‘In all processes of the understanding the shortest way will be discovered the last and this, perhaps, while it constitutes the great advantage of having a teacher to put us on the shortest road at the first, yet sometimes occasions a difficulty in the comprehension, inasmuch as the longest way is more near to the existing state of the mind, nearer to what if left to myself, on starting the thought, I should have thought next. The shortest way gives me the knowledge best, but the longest makes me more knowing.’
– Samuel Taylor Coleridge, Chapter V, ANIMA POETÆ
Managing the Coleridge Memorial Trust social media platforms and website as well as its memorial statue Crowdfunder campaign [now postponed], I have over at least the last three months been immersed in Samuel Taylor Coleridge’s writing – his poetry of course, but perhaps more so his aphorisms and maxims from ANIMA POETÆ which is a collection of the written intense outcomes of his relentless thinking and contemplation on issues ranging from a comparison of the efficacy of wood vs coal burning to expressions of deep love to philosophical ruminations.
Accepting that we can all sometimes find what we want to find, I have been reading and re-reading the quotation of his that leads this post, never feeling confident that I have pinned down exactly what he means. It is a complex thought and sentence to articulate this. But I do feel I now have its emotive and intellectual gist, and that is about how knowledge acquired over time and experience is more meaningful – and useful/purposeful – to that acquired quickly by instruction, and that [quite obviously] by rote.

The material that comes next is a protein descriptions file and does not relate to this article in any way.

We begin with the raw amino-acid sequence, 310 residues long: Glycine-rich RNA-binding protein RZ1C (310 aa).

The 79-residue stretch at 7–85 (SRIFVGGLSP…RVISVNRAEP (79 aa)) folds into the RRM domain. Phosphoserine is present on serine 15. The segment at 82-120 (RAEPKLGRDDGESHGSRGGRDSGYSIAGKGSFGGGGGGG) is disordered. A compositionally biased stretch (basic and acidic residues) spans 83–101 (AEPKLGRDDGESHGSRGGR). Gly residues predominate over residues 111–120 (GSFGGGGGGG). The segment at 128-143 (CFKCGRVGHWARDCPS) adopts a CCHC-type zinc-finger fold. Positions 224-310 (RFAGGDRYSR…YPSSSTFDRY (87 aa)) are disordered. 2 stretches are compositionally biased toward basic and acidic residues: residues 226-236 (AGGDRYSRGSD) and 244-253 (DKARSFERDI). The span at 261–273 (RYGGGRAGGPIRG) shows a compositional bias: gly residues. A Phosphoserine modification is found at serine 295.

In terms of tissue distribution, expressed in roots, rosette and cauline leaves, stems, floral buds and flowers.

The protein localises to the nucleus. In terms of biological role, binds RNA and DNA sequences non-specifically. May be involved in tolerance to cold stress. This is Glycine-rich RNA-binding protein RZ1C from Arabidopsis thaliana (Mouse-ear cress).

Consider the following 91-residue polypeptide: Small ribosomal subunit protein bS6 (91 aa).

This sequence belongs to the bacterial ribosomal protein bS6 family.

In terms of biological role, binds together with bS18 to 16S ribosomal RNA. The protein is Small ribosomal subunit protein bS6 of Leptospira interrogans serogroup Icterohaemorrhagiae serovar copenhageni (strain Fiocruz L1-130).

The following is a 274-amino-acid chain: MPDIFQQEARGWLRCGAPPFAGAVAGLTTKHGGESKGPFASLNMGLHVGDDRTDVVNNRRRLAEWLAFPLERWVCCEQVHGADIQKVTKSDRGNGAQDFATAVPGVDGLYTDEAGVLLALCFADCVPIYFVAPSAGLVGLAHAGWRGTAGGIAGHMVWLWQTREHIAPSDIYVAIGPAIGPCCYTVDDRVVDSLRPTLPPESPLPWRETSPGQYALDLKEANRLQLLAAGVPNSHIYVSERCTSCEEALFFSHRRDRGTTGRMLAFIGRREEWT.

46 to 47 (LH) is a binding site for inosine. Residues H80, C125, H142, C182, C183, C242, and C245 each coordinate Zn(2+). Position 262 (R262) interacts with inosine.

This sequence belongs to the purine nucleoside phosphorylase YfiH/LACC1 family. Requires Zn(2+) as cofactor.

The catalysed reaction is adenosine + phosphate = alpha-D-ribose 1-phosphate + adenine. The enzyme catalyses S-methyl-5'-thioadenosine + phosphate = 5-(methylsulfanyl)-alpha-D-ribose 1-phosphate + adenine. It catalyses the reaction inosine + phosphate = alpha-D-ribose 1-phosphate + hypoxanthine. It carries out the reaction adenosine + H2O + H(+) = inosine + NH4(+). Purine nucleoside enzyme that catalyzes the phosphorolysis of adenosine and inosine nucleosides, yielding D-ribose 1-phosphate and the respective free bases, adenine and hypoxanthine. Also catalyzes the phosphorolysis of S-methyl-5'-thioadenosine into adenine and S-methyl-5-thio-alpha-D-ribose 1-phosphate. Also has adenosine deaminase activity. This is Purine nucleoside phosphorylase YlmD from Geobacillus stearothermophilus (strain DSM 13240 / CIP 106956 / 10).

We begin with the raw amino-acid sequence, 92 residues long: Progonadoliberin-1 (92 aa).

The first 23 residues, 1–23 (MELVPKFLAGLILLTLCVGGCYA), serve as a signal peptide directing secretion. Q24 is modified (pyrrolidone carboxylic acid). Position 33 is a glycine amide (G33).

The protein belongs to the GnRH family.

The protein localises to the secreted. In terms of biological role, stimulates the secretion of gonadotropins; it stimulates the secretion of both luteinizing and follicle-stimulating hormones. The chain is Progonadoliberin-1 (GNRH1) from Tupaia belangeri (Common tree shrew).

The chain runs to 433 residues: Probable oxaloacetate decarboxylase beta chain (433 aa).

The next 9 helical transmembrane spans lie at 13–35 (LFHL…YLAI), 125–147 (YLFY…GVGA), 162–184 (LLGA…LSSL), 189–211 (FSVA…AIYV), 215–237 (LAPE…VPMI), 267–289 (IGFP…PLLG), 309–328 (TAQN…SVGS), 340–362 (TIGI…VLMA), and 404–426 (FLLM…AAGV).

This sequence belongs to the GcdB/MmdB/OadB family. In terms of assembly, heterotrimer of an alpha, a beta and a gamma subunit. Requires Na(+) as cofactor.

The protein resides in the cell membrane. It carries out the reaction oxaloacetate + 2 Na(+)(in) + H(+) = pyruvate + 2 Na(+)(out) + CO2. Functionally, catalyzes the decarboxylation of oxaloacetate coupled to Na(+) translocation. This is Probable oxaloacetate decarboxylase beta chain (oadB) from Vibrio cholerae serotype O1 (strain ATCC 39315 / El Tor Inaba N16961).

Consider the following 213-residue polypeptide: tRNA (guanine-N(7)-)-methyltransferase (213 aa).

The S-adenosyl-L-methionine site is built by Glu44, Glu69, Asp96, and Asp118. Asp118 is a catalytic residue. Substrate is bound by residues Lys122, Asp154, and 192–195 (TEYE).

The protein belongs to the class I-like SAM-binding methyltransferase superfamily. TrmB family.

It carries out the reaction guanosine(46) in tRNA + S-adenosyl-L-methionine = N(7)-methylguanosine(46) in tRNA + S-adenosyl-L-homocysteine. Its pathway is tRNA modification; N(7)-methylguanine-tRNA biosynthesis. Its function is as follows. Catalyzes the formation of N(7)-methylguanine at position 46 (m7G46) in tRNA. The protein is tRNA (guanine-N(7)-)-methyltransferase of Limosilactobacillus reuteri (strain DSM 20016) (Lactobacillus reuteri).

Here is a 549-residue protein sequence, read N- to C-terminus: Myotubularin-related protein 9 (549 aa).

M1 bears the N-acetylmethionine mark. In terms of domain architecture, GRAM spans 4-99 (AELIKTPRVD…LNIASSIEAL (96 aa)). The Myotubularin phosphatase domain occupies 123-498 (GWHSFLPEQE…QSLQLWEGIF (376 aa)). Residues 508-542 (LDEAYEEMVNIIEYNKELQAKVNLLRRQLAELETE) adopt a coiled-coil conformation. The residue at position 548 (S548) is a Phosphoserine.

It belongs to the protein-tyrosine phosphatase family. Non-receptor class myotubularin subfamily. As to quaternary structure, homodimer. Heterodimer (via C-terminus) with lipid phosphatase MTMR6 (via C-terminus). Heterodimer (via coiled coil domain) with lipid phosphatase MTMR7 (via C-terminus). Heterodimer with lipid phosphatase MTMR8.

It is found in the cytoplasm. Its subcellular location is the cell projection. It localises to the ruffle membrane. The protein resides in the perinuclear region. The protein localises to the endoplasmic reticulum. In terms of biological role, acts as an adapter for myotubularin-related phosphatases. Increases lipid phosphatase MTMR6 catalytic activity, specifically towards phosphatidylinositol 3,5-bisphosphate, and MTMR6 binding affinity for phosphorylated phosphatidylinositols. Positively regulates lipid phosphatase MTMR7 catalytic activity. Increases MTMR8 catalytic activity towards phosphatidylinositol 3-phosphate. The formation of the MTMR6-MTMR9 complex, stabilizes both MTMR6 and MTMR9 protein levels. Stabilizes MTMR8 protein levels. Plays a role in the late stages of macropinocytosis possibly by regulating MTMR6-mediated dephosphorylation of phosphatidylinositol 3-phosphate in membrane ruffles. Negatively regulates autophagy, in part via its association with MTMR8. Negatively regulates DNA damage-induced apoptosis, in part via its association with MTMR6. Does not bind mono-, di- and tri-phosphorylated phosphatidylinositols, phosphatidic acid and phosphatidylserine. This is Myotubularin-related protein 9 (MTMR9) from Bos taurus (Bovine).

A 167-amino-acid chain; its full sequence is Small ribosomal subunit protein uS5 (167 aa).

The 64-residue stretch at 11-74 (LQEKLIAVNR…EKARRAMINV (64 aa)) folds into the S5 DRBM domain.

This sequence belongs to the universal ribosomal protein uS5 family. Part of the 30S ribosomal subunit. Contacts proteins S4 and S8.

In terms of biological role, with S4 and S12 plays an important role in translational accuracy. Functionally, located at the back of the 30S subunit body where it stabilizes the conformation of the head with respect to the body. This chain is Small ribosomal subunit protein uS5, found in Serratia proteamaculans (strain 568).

That may seem eminently sensible, and I think it is, but Coleridge’s expression is quite convoluted. However, I don’t intend to unravel his expression further through analysis as I am more than happy with his conclusion about knowing over knowledge, or certainly as I see and understand this.
And I have found this certainty because I believe it to be true. I believe it to be true because it underpins my teacher’s objection to the current fashion for a Knowledge Curriculum, that purported by the American educationalist H.D. Hirsch and his UK acolytes Cummings, Gove, Gibb and even lesser less-knowers Young. That this fashionable theory for learning [though I use that term ironically] has informed the current Ofsted Inspection Framework is part of the danger I see in giving primacy to Knowledge over Understanding, the latter which is Coleridge’s knowing.